AskJules: Naval headgear
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Ken Smith was curious about naval headgear in Kydd’s day:
‘I was thinking about marines in the fighting tops. What kind of hat did they wear? Did it get in the way of fighting? Was it just decorative or did it serve a purpose? How about officers: tricornes, bicornes, fore and aft, side to side. Did they have a choice or was everything “uniform”?’
‘Thanks for the question, Ken. The Georgian Navy was colourful and individualistic in its headwear.
Both sailors and officers had different ‘levels’ of attire at sea – sensible working rig, and clothing more suited to a formal occasion or going ashore. For officers this division was broadly ‘undress’ uniform and full ‘dress’ uniform. As well as being an indication of rank/rate, headwear kept the elements at bay – both sun and rain. Many chapeaux were coated with a water-proofing.
It surprises many that Jack Tar actually didn’t have an official uniform before 1857. His typical outfit in Kydd’s day was ankle-length white “trousers” and a short blue jacket. Shirts were often a colourful red check, and it was a euphemism for punishment by the lash to be said to have been given a ‘red-checked shirt at the gangway’. Many sailors wore a kerchief at the neck. This could be knotted around the head in battle to keep sweat from running into the eyes. A cocked hat would be useless up in the rigging as it would be easily blown away – a sailor often chose a hat with a small brim made of leather or straw with a ‘chin stay’ to keep it in place, or a woollen or fur “monmouth” cap.
Officers’ uniforms were prescribed by the admiralty at various times – 1795, 1812 etc. but these were really only guidelines and there was a range of sartorial flair shown, especially amongst officers with private means. Bicornes were the most fashionable headgear by 1800, really the well-known tricorne with its front retracted and therefore worn crossways. By 1805 flatter bicornes were the more popular, worn “fore and aft”, although more conservative officers wore them in the old style.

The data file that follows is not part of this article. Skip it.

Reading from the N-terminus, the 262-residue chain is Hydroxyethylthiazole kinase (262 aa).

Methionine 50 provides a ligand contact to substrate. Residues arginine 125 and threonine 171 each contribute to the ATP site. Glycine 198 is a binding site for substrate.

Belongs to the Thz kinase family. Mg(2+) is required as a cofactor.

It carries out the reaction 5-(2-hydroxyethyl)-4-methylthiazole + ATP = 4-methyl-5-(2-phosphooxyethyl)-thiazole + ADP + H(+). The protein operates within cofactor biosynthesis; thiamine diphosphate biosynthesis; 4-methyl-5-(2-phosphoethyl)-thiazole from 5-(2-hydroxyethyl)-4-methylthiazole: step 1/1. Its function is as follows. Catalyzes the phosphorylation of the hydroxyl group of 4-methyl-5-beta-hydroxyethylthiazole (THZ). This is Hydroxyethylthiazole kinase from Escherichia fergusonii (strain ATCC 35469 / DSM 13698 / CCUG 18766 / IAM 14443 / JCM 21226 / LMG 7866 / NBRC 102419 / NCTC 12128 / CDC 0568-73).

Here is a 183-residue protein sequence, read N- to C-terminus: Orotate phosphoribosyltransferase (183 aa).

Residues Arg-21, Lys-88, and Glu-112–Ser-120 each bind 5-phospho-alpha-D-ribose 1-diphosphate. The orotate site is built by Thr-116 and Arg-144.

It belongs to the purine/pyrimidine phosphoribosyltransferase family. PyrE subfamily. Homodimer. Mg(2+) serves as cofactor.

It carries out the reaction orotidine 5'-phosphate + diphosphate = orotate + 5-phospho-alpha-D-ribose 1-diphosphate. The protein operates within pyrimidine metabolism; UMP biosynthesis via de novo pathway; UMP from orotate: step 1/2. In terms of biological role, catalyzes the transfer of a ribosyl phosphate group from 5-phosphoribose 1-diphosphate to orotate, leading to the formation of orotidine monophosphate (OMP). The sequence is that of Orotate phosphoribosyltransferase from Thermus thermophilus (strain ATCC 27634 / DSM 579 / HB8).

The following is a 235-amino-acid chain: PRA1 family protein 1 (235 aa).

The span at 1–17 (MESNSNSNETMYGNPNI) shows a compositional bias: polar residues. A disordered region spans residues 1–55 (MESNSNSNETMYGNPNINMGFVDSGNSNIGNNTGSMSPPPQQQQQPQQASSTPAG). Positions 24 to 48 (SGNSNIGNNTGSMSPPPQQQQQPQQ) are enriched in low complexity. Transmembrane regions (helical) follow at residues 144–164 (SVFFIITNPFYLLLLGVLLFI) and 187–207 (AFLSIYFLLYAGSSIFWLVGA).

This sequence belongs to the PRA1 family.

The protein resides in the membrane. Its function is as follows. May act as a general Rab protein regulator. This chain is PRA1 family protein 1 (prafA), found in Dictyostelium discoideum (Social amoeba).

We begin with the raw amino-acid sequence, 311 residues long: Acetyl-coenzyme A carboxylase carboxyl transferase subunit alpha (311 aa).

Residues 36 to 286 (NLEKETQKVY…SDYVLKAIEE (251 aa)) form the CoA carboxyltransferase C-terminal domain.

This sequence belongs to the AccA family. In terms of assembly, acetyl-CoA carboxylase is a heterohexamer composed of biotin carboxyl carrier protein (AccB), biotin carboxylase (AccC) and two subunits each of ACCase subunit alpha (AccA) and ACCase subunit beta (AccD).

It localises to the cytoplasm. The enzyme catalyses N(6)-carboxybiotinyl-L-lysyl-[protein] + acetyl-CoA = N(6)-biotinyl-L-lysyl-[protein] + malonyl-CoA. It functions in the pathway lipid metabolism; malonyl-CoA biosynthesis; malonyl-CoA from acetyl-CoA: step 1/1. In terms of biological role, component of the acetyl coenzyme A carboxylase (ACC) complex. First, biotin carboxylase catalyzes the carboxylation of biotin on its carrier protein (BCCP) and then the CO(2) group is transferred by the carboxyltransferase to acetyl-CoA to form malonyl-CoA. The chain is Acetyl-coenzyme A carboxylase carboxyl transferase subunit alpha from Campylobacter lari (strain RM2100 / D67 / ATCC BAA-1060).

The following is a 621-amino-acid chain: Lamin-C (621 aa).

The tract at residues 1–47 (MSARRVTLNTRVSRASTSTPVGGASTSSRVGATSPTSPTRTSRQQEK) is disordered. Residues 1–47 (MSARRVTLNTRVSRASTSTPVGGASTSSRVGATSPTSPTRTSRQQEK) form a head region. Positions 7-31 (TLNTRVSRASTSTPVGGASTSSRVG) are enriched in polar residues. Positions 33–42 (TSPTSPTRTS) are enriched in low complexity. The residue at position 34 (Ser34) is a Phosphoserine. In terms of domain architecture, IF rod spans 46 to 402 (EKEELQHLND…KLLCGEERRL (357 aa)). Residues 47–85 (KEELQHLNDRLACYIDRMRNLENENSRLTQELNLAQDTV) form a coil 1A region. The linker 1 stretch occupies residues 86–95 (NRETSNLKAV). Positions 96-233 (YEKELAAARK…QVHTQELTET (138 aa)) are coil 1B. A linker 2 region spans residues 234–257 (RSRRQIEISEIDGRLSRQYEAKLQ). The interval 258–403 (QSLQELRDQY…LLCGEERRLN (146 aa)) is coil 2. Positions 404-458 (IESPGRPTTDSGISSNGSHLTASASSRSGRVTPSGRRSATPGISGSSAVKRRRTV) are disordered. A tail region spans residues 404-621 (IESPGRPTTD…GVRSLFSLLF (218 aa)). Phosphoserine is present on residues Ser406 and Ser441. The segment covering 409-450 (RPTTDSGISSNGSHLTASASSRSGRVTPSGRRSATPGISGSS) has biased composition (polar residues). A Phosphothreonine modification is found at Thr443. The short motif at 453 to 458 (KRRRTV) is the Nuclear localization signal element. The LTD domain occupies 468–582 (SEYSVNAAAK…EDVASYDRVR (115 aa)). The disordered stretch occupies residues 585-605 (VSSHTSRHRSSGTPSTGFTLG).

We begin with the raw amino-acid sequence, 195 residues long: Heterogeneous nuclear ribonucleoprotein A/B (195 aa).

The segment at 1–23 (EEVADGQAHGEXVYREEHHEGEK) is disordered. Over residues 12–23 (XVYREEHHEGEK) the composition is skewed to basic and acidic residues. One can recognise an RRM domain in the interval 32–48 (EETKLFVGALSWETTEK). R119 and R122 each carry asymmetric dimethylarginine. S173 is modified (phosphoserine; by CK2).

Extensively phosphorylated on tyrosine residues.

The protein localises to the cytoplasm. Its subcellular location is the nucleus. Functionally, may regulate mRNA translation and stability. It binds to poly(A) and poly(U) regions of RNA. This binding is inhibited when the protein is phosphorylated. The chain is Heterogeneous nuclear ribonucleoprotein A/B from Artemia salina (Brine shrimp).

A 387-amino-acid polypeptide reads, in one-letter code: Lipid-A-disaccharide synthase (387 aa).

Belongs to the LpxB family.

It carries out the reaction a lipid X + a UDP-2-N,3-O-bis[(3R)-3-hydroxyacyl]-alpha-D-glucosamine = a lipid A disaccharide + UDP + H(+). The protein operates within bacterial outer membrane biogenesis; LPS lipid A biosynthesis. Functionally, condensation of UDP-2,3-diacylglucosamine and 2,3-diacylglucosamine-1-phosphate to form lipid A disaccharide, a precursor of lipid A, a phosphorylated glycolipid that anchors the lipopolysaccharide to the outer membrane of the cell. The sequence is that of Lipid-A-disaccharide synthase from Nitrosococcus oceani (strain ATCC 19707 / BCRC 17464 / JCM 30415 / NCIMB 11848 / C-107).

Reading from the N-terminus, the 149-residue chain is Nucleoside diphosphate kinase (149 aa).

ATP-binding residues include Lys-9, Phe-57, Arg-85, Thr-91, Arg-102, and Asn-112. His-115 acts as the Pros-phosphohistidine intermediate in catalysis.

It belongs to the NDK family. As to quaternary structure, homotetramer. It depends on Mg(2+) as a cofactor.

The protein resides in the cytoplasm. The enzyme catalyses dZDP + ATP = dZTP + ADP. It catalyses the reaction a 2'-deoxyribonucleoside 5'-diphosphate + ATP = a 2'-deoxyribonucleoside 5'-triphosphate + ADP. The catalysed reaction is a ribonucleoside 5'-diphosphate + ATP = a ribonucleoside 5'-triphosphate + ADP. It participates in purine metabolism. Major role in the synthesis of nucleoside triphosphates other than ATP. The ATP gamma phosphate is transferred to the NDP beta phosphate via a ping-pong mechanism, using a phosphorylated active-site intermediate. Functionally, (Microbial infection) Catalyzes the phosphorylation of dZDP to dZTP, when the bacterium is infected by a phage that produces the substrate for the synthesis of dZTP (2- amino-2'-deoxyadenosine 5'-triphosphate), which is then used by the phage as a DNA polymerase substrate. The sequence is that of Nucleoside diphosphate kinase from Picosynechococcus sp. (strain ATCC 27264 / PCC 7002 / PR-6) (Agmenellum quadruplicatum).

In general, the uniforms of the marines followed those of the army, with a lag of a few years. In the late eighteenth century marines wore the standard light infantry hat with a large plume over the top. By the early years of the nineteenth century when honoured with the title ‘Royal Marines’ headgear was a hat (made of glazed leather) without a feather, cocked up to one side by two tapes.
The full marine uniform was worn for guard duty aboard ship and for landing parties. No doubt in the height of action jackets were removed and hats set aside or knocked off. This would have been even more the case in the fighting tops, where a cap could be blown off.
Marine officers wore cocked hats; three-cornered in the eighteenth century, two-cornered in the nineteenth century.’
- And speaking of headwear, there’s a Navy blue Kydd Cap up for grabs – what is the name of the stunning Turkish award Nelson wore on his cocked hat? Deadline for entries: December 20. First correct entry drawn wins. Please include your postal address. Answer below or email email@example.com
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Boatswain: Public domain via Wikimedia Commons; Battle of Trafalgar: By Denis Dighton [Public domain], via Wikimedia Commons
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